The two phases will separate and form two separate layers based on differences in polarity and density.  The organic layer is much less polar and has a much lower density compared to the diluted NaOH solution.  Sometimes the difference in polarity and/or density of the two phases may not be great enough to effect a separation causing the formation of an emulsion.  The separation can sometime be improved by adding more of each solution or solvent.


            It is important to note that single extractions do not necessarily yield complete separations, and that multiple extractions may be needed.  In experiment 7, you will extract the original organic solution two times with aqueous sodium hydroxide solution to remove the acid and water-soluble impurities from the organic layer.  The two aqueous extracts are then combined and set aside as the aqueous sodium hydroxide fraction. The organic solution is further extracted once with distilled water to remove any water-soluble impurities. Once these extractions are complete, the organic solution should contain only the "neutral" compound. Several other experiments will purify products using liquid-liquid extraction or washing process.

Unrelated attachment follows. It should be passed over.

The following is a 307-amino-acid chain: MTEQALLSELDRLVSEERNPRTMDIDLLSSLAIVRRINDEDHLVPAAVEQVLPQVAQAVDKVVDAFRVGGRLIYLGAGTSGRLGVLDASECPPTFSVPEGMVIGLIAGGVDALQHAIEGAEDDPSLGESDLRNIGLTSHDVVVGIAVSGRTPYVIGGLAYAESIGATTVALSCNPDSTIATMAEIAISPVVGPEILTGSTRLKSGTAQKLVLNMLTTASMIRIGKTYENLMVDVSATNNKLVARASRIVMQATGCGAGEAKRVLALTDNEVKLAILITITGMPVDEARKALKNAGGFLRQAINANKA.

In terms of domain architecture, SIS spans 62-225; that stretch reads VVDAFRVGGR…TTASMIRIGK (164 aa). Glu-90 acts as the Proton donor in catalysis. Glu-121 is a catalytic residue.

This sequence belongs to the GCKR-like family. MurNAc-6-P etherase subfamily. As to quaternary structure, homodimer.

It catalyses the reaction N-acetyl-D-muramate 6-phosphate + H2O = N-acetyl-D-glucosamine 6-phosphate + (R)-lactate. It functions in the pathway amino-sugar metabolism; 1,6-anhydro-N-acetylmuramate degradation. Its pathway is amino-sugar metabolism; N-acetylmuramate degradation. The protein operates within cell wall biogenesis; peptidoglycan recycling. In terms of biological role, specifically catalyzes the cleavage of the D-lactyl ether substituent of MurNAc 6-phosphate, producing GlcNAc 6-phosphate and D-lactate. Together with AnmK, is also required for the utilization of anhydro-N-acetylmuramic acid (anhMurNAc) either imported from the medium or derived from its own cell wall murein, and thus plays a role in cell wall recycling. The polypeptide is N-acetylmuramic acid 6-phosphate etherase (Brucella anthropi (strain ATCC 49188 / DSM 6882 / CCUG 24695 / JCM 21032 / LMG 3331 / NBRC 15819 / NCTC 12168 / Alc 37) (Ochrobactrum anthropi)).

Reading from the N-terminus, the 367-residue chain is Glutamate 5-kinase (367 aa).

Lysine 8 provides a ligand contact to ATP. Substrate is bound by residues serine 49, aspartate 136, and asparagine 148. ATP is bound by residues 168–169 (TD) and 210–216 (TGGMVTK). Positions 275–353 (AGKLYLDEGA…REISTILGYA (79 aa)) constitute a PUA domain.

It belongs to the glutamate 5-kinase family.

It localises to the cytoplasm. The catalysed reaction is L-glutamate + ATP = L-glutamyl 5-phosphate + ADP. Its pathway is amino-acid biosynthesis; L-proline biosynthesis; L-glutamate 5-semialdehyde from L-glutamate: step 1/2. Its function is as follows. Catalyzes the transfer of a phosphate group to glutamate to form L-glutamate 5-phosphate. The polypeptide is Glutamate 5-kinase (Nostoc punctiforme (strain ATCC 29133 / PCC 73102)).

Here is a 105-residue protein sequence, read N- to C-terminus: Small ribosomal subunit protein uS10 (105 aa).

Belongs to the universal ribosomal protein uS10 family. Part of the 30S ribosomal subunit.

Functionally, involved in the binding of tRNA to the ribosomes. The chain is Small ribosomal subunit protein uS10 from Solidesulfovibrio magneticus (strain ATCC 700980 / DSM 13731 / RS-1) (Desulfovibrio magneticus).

Drying Agents


            Organic liquids and solutions that have been separated from a reaction mixture or isolated from a natural product often retain traces of water.  Most drying agents are inorganic salts that form hydrates by combining chemically with water:


                                                 Na2SO4 + nH2®  Na2SO4·nH2O


So how much drying agent do you add to remove the water?  As a general rule: one gram of drying agent per 25 mL of liquid.  Carefully observe while adding enough drying agent that it does not clump upon addition.  If it is clumping, it is not complexing because there is no water to complex with!




            The principle of recrystallization is quite simple (refer to figure 6 on the next page).  The solid to be purified is redissolved in an appropriate solvent and allowed to reprecipitate or recrystallize more slowly thus preventing the entrapment of impurities in the crystal lattice.


            The solubility of a solute in a solvent is a function not only of the chemical structure of the two components, but also of the temperature.  Do you remember that temperature is a measure of a molecule’s kinetic energy?  Ordinarily the solubility of a solid in a liquid increases with temperature, and, in some instances, the effect may be very marked (Table below).  This phenomenon is of great importance to the chemist because it is the basis for the purification of solids by recrystallization.


                                   SOLUBILITY OF SUCCINIC ACID WITH TEMPERATURE

                                                Solvent            Temperature               Solubility